Robert Schumann (1810)
It was on this date, June 8, 1810, that German Romantic composer Robert Schumann was born in Zwickau, the son of a bookseller. After his father’s death, his mother encouraged him to go to Leipzig to study law, but he couldn’t focus on it and always was distracted by his love of music and poetry. While still at school in Zwickau, Schumann became engrossed with the works of the German poet-philosophers Friedrich Schiller and Johann Wolfgang von Goethe, as well as Byron and Ancient Greek tragic drama. Deciding at last on music over poetry, and determined to undertake a career as a concert pianist, he lived with and studied under the master, Friedrich Weick.
But Schumann managed to injure his right hand and soon it became impossible to play. Having had the training in all aspects of the musical arts, Schumann fell back onto composition—of both music and music criticism. He edited the musical journal Die Neue Zeitschrift für Musik (1834-1844). Schumann went on to compose, Carneval (1834-1835), Kreisleriana (1838), the opera, Genovena (1847-1850), and a Mass and a Requiem (both 1852), as well as many lieder or songs. His studies had one other benefit: he fell in love with his master’s daughter, Clara Weick, a polished pianist and composer in her own right. But it was five years before they were able to marry (1840), over her father’s strong opposition.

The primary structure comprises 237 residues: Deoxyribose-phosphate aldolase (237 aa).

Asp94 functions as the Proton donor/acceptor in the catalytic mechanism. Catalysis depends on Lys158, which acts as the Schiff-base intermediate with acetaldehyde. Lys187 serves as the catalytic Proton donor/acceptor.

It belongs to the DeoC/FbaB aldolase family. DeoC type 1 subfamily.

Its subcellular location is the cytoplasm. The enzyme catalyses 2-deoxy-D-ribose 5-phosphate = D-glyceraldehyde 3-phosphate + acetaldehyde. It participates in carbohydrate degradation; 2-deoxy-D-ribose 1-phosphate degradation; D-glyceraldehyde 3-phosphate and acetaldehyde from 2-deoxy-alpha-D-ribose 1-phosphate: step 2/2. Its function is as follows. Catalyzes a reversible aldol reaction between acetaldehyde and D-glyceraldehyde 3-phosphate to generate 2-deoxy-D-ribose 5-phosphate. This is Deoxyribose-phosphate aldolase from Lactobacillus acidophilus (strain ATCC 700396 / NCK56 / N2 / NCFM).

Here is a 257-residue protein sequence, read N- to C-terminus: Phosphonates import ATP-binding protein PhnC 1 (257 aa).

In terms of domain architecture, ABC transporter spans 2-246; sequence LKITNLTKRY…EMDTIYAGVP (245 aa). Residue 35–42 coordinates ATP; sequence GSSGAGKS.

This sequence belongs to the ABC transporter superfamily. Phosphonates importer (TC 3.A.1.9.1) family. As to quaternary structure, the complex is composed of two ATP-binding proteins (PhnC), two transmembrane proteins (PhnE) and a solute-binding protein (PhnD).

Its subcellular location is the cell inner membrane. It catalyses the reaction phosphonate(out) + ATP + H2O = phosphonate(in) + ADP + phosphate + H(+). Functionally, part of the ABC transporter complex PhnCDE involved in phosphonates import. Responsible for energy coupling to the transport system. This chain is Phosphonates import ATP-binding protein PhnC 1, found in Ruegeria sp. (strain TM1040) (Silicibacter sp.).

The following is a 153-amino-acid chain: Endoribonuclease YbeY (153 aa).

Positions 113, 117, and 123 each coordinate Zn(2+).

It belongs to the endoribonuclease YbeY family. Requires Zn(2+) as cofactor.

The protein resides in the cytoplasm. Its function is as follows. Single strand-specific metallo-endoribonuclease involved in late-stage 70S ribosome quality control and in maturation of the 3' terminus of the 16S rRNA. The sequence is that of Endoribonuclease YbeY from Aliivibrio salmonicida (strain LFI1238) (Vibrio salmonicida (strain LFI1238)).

Although religious compositions made up a significant part of Schumann’s works, he was a Pantheist like his countryman, Goethe. As a writer, Schumann was also a reader, and his next-favorite author was the German Romantic novelist and Rationalist, Jean Paul Richter. From 1833, Schumann had suffered from a mental disorder, first manifesting itself as depression, but progressing to a phobia about metals and being poisoned. After a suicide attempt in 1854, for the sake of his wife’s safety, Schumann had himself admitted to a mental asylum in Endenich near Bonn. Schumann died there at age 46 on 29 July 1856, almost certainly from the effects of syphilis (which he may have contracted as early as 1831) and the toxic mercury treatments administered by his doctors. It was Robert Schumann who said, “To send light into the depths of the human heart—this is the artist’s calling!”
Originally published June 2003 by Ronald Bruce Meyer.
This is more than just a calendar of events or mini-biographies – it’s a roll-call look into our Freethought history that shows not just who came before us, but that we as freethinkers are not alone in the world, no matter how isolated and alone we may feel at times.